Kumar came from the Patna College of Arts and Crafts, Patna is a city in Eastern India and the capital of India's poorest states - Bihar.  The college is known all over India for its ability in producing the best water-colourists, its most known alumni - Subodh Gupta had similar beginnings.  The ability at watercolour is inherited from Mughal miniature painters who migrated to the city when it became an entrepot for the East India Company as a port on the Ganges for the opium trade.  Mughal Miniaturists had migrated to the city from Delhi after the influence of the Mughal empire began to wane.  The painters used cheaply available transparent Mica to paint images of the water carrier,  the cobbler,  dancers, prostitutes, wanderers , god men and others.  These were sold as souvenirs to an international market of visiting company officials and were sought for in England as documentation from the scenes of Britain's most prized colony.  People travelled through these small watercolours and they became India's first secular political form of art that depicted the public and not a court scene or an imperial victory.  They were called the 'Patna Kalam'  and they were not collected by India's 200 or so royal families but laymen in Britain engaged by the Company. Radha Mohanjee one of the last Patna Kalam painters established the Patna College of Arts & Crafts.

Naresh Kumar found a stack of old exercise books into which were neatly typed notes on the economy and the political principles of the French state, this he used to paint portraits of Paris immigrants engaged in itinerant trades. When Naresh Kumar began working with me to establish an itinerant Clark House in Paris, we realised that for him to spend his bourse on art materials would only lead to a great paucity of funds.  Thus we began to collect material on the streets specifically on Wednesday nights finding old televisions,  household articles such as utensils, cups and plates and furniture.  These articles became Naresh Kumar's ingredients for his year at the Ecole des Beaux Arts.  When I first migrated to France a decade ago I sustained myself by collecting and selling disused electronic, furniture and household effects and revisiting this past with Naresh Kumar was extremely satisfying as a curatorial act. Naresh Kumar connected with his African neighbours at Lucien Paye through their love for rice after few days of suffering bread Naresh Kumar returned to eating rice.  Most of West African cuisine is always accompanied by generous portions of white rice.  But rice is one of the largest commodities imported into West Africa , a commodity that forces many people to migrate,  much like Naresh Kumar's own personal migration to Patna with his father when their rice crop was destroyed on the fourth consecutive year when he was child.  For him the journey of rice explained the journey of migration.  Thus through a series of performances, drawings and sculptures Naresh Kumar presents his year in Paris at the Ecole des Beaux Arts.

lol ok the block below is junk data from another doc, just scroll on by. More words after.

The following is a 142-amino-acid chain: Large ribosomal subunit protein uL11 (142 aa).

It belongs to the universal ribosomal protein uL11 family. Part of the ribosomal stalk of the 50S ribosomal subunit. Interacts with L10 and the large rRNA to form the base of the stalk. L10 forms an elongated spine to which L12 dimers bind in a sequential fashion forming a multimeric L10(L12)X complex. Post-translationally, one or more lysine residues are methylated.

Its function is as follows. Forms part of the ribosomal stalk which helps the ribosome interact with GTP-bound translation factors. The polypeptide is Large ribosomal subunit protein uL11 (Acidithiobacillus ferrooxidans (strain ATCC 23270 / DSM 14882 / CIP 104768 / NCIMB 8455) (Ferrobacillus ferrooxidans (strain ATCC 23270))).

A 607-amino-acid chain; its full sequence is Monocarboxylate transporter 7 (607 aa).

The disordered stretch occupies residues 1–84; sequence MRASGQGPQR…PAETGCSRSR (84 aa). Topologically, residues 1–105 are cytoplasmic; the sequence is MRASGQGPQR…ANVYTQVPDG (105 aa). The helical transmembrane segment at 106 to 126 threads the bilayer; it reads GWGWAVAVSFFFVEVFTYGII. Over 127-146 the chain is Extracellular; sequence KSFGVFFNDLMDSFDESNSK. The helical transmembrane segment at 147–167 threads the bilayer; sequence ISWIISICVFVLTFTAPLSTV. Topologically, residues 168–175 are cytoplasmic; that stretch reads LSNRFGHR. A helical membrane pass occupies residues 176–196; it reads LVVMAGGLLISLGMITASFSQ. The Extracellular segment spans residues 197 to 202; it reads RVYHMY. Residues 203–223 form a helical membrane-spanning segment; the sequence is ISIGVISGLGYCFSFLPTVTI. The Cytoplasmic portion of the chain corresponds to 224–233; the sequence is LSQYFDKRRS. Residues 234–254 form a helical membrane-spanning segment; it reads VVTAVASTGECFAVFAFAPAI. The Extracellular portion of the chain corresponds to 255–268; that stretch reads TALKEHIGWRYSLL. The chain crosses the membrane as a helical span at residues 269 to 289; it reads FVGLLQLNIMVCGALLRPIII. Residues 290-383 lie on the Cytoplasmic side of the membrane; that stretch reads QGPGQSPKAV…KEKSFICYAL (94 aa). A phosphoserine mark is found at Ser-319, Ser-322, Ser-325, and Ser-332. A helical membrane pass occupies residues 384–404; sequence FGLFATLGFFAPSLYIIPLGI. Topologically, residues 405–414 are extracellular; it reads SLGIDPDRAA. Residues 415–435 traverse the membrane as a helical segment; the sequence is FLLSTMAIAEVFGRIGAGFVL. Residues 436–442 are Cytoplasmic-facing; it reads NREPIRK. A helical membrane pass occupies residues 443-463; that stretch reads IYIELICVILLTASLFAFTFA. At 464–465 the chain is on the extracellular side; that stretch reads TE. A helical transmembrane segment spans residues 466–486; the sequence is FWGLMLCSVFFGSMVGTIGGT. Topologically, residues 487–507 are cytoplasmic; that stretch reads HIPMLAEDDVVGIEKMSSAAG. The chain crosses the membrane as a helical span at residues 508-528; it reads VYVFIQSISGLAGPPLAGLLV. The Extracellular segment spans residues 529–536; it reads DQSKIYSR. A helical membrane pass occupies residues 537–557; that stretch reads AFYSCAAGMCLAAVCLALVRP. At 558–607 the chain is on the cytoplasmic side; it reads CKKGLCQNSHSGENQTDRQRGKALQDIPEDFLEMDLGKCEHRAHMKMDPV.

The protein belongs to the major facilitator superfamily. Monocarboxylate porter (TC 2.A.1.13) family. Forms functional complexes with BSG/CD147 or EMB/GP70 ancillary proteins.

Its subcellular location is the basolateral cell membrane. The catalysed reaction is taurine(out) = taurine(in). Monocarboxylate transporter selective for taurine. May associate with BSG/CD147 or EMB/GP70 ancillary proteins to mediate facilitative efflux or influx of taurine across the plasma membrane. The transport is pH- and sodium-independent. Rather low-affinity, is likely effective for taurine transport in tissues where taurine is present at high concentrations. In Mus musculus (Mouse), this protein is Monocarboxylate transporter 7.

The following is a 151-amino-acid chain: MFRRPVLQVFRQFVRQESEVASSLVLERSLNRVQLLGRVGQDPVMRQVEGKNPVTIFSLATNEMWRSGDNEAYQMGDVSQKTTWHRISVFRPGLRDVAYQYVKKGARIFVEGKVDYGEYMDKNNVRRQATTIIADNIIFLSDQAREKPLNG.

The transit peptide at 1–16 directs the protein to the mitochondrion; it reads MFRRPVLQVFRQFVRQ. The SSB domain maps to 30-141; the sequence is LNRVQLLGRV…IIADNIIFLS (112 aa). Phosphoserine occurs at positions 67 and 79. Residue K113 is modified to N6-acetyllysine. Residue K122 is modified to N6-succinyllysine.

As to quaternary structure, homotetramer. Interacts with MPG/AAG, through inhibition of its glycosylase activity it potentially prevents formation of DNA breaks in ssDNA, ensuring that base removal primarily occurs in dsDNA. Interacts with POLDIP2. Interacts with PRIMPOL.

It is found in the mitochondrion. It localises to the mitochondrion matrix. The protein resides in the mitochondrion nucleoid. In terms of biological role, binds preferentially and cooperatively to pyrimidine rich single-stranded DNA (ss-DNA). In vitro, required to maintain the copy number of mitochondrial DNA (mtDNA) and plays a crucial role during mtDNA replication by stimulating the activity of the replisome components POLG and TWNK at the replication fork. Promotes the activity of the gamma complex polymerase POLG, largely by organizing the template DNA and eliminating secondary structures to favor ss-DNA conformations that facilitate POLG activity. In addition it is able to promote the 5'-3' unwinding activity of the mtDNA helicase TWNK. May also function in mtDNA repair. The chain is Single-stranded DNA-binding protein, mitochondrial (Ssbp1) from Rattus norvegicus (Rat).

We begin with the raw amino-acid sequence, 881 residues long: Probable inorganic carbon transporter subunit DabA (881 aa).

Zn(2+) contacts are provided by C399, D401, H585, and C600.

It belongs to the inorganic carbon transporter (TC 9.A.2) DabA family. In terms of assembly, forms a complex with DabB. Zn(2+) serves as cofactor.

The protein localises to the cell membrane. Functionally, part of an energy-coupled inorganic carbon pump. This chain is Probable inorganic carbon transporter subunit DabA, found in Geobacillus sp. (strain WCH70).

Text: Sumesh Sharma, Fort Kochi - 2015